Willie Litvack, 29
Title: Chief executive and co-founder
Company: SquadUp Inc. in Koreatown provides a platform for event hosting and invites.
Financials: SquadUp has raised roughly $2 million in venture capital and is projecting about $70 million in gross ticket sales for the full year 2019.
What led you to start this business?
As a senior at Duke University, I definitely had too much time on my hands. Along with a couple of friends, I was promoting live shows in nontraditional venues in Durham. We looked around at the available suite of self-service ticketing products and were largely unhappy with what we saw. We hacked together a simple solution to support our own events. After graduating, this rinky-dink little product had actually picked up some traction, principally on college campuses. I grabbed my buddy who helped me build the product, and we started to think more deeply about ticketing. We came up with an underlying thesis that the space lacked a truly mobile-first, white-label solution for ticketing, event management and audience engagement. From there we went to work!
How did you fund it, and how are you funding it going forward?
We’ve raised about $2 million in venture capital from funds and high-net-worth individuals. The business has been profitable for the last three years, and so far this year we’ve grown by more than 75%. Growing like that strictly off of free cash flow is impressive, and we’re not settled one way or another on whether we’ll raise additional capital. We don’t need more money, but if the right strategic partner emerges it’s something we’ll definitely consider.
Are there advantages/disadvantages to starting a business in your 20s, and if so, what are they?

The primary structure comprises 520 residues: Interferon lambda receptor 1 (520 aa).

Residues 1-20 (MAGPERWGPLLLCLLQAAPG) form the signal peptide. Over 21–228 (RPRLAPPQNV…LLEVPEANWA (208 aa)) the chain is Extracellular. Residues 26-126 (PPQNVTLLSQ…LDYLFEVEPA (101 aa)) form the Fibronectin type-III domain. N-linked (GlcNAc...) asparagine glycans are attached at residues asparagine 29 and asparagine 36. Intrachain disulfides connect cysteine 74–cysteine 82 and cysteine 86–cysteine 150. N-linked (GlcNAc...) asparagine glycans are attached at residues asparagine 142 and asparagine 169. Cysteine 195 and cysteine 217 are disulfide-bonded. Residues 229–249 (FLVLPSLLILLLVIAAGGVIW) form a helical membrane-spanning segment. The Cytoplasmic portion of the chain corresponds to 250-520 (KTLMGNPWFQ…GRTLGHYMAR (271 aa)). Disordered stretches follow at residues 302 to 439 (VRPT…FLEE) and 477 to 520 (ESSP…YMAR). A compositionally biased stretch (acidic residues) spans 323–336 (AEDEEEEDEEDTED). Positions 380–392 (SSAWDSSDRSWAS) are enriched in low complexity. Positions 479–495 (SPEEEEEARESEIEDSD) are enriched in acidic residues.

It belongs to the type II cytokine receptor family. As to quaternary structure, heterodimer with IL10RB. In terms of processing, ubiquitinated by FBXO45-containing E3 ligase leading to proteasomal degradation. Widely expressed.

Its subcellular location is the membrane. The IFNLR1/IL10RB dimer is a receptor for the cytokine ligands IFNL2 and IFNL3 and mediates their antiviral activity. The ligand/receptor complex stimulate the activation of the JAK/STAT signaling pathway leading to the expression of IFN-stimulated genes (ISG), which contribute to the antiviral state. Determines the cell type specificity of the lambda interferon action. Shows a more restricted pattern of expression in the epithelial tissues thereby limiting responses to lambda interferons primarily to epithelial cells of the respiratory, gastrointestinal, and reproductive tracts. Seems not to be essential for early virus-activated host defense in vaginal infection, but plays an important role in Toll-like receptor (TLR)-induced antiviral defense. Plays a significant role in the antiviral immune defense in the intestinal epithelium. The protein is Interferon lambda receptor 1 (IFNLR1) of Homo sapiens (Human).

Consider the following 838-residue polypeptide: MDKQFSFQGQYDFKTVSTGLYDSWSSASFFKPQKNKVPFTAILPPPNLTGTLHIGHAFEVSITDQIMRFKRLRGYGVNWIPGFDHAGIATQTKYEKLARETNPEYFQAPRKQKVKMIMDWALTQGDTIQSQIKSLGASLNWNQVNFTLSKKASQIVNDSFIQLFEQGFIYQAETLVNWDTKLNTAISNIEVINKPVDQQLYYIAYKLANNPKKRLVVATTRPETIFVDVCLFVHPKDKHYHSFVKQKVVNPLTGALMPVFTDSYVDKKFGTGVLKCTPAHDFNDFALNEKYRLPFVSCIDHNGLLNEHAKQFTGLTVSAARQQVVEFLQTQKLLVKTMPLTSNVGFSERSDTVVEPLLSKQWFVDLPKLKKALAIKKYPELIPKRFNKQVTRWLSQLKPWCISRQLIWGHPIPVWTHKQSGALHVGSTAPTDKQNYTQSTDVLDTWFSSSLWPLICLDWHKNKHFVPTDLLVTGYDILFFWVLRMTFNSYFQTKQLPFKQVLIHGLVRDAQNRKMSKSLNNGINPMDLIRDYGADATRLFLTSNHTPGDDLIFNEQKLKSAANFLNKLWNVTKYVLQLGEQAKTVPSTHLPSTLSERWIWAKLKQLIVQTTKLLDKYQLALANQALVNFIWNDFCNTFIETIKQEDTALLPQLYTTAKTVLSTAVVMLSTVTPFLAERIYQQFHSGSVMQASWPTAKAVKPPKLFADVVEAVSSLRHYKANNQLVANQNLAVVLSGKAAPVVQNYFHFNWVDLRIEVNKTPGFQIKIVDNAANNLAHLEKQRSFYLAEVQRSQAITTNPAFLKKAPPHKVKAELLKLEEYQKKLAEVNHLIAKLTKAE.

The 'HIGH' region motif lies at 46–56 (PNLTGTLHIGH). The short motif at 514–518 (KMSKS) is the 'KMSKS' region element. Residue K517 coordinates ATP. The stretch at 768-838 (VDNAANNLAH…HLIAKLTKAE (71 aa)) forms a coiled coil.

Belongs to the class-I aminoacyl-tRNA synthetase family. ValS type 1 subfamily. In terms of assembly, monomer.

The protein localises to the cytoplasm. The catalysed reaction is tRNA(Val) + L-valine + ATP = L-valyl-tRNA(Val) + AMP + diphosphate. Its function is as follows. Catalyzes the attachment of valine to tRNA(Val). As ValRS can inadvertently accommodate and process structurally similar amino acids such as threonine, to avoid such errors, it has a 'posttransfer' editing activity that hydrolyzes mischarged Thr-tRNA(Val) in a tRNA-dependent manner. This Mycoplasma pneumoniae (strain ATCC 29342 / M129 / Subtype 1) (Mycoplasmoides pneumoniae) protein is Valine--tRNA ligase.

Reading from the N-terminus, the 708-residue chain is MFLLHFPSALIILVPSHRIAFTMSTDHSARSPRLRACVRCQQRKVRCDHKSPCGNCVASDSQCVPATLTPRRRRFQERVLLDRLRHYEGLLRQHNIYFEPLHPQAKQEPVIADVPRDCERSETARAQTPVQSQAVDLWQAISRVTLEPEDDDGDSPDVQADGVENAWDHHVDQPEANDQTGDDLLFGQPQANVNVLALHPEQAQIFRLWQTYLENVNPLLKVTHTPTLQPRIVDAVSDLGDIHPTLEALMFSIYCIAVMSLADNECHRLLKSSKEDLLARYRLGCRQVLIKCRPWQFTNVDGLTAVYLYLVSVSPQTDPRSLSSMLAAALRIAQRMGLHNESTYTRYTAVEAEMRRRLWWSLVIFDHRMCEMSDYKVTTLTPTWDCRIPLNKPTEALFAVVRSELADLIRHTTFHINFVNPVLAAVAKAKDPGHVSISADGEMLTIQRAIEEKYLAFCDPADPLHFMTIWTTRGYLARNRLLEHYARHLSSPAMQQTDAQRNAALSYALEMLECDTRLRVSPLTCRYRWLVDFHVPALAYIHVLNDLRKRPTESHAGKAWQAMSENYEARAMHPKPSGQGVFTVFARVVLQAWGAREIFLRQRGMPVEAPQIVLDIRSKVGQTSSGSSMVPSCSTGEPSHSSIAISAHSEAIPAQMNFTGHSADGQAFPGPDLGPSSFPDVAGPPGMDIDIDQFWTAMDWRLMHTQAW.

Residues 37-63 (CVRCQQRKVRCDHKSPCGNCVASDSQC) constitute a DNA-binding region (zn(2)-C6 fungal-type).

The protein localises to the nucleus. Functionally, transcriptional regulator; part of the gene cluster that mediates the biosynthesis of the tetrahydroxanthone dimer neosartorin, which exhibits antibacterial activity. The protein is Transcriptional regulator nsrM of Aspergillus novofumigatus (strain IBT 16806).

The primary advantage of starting a business in your 20s is that you have the ability to take risks. Without kids or a mortgage, your personal financial needs are somewhat limited. That freedom gives you the ability to think long term about wealth creation and frees you up to take shots on net. Amongst the disadvantages is the fact that you’re young and inexperienced. Not only are you blazing new trail, but you’re doing it without any real experience to fall back on.
Where do you go for advice regarding your business?
We’ve built an amazing team and an amazing network of advisers. My board of directors is incredibly supportive and has been a great sounding board for business decisions. Also, most importantly, my father is also an entrepreneur. With a normal adviser, you really can only speak to them once or twice a week. My dad has no problem with me calling him several times a day. It’s great to have that type of relationship where you deeply trust someone, and you have the ability to be in constant communication.
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